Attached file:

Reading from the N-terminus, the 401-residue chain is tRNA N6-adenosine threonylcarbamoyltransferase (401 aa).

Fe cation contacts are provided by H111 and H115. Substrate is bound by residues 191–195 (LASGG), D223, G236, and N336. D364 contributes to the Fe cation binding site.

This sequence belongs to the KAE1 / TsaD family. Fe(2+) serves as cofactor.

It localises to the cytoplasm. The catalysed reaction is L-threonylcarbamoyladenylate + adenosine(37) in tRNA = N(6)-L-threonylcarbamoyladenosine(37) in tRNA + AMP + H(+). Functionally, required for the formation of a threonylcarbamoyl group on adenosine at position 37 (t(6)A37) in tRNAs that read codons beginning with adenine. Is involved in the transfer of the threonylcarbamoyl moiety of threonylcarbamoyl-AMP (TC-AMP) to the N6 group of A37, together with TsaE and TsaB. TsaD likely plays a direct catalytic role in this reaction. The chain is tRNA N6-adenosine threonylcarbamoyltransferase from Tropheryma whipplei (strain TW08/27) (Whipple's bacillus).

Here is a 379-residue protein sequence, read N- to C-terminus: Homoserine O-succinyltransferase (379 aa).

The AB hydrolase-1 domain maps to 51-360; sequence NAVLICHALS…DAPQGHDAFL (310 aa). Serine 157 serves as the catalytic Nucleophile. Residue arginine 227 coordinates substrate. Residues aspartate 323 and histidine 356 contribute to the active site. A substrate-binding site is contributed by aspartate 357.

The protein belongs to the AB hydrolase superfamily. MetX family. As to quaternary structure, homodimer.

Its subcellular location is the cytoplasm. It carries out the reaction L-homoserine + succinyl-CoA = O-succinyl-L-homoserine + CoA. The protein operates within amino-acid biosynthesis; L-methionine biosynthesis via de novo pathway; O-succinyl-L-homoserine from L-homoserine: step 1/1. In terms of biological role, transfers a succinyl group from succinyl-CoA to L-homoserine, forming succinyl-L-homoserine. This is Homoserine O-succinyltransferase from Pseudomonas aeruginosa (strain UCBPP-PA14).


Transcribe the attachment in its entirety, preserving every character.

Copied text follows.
Reading from the N-terminus, the 401-residue chain is tRNA N6-adenosine threonylcarbamoyltransferase (401 aa).

Fe cation contacts are provided by H111 and H115. Substrate is bound by residues 191–195 (LASGG), D223, G236, and N336. D364 contributes to the Fe cation binding site.

This sequence belongs to the KAE1 / TsaD family. Fe(2+) serves as cofactor.

It localises to the cytoplasm. The catalysed reaction is L-threonylcarbamoyladenylate + adenosine(37) in tRNA = N(6)-L-threonylcarbamoyladenosine(37) in tRNA + AMP + H(+). Functionally, required for the formation of a threonylcarbamoyl group on adenosine at position 37 (t(6)A37) in tRNAs that read codons beginning with adenine. Is involved in the transfer of the threonylcarbamoyl moiety of threonylcarbamoyl-AMP (TC-AMP) to the N6 group of A37, together with TsaE and TsaB. TsaD likely plays a direct catalytic role in this reaction. The chain is tRNA N6-adenosine threonylcarbamoyltransferase from Tropheryma whipplei (strain TW08/27) (Whipple's bacillus).

Here is a 379-residue protein sequence, read N- to C-terminus: Homoserine O-succinyltransferase (379 aa).

The AB hydrolase-1 domain maps to 51-360; sequence NAVLICHALS…DAPQGHDAFL (310 aa). Serine 157 serves as the catalytic Nucleophile. Residue arginine 227 coordinates substrate. Residues aspartate 323 and histidine 356 contribute to the active site. A substrate-binding site is contributed by aspartate 357.

The protein belongs to the AB hydrolase superfamily. MetX family. As to quaternary structure, homodimer.

Its subcellular location is the cytoplasm. It carries out the reaction L-homoserine + succinyl-CoA = O-succinyl-L-homoserine + CoA. The protein operates within amino-acid biosynthesis; L-methionine biosynthesis via de novo pathway; O-succinyl-L-homoserine from L-homoserine: step 1/1. In terms of biological role, transfers a succinyl group from succinyl-CoA to L-homoserine, forming succinyl-L-homoserine. This is Homoserine O-succinyltransferase from Pseudomonas aeruginosa (strain UCBPP-PA14).